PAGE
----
BACKGROUND: The hyper-IgE syndrome with recurrent infections is a rare immunodeficiency characterized by recurrent skin and pulmonary abscesses and extremely elevated levels of IgE in serum. Associated facial and skeletal features have been recognized, but their frequency is unknown, and the genetic basis of the hyper-IgE syndrome is poorly understood. METHODS: We studied 30 patients with the hyper-IgE syndrome and 70 of their relatives. We took histories, reviewed records, performed physical and dental examinations, took anthropometric measurements, and conducted laboratory studies. RESULTS: Nonimmunologic features of the hyper-IgE syndrome were present in all patients older than eight years. Seventy-two percent had the previously unrecognized feature of failure or delay of shedding of the primary teeth owing to lack of root resorption. Common findings among patients were recurrent fractures (in 57 percent of patients), hyperextensible joints (in 68 percent), and scoliosis (in 76 percent of patients 16 years of age or older). The classic triad of abscesses, pneumonia, and an elevated IgE level was identified in 77 percent of all patients and in 85 percent of those older than eight. In 6 of 23 adults (26 percent), IgE levels declined over time and came closer to or fell within the normal range. Autosomal dominant transmission of the hyper-IgE syndrome was found, but with variable expressivity. Of the 27 relatives at risk for inheriting the hyper-IgE syndrome, 10 were fully affected, 11 were unaffected, and 6 had combinations of mild immunologic, dental, and skeletal features of the hyper-IgE syndrome. CONCLUSIONS: The hyper-IgE syndrome is a multisystem disorder that affects the dentition, the skeleton, connective tissue, and the immune system. It is inherited as a single-locus autosomal dominant trait with variable expressivity. (+info)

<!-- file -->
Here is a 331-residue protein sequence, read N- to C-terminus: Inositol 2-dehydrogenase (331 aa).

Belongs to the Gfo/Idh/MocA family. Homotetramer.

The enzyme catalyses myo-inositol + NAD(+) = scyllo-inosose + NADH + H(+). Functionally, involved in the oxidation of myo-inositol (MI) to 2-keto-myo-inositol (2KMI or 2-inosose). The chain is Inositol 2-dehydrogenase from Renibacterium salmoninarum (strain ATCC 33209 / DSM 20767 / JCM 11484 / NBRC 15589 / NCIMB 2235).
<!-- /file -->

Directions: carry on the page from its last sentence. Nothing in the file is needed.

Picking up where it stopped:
(4/2324) Epidemiology and prevention of group A streptococcal infections: acute respiratory tract infections, skin infections, and their sequelae at the close of the twentieth century.
Infections of the upper respiratory tract and skin due to group A Streptococcus are common, and the organism is highly transmissible. In industrialized countries and to some extent in developing countries, control efforts continue to emphasize that group A streptococcal pharyngitis should be properly diagnosed and appropriately treated. In developing countries and in indigenous populations where the burden of group A streptococcal diseases appears greatest, the epidemiology is less completely defined and may differ from that in industrialized countries. There is a need for accurately collected epidemiological data from developing countries, which may also further clarify the pathogenesis of group A streptococcal infections and their sequelae. While proper treatment of group A streptococcal pharyngitis continues to be essential in all populations, it may be appropriate in developing countries to consider additional strategies to reduce rates of pyoderma. (+info)
(5/2324) Delayed osteon formation in long-bone diaphysis of an 11-year-old giant cow with dermal dysplasia.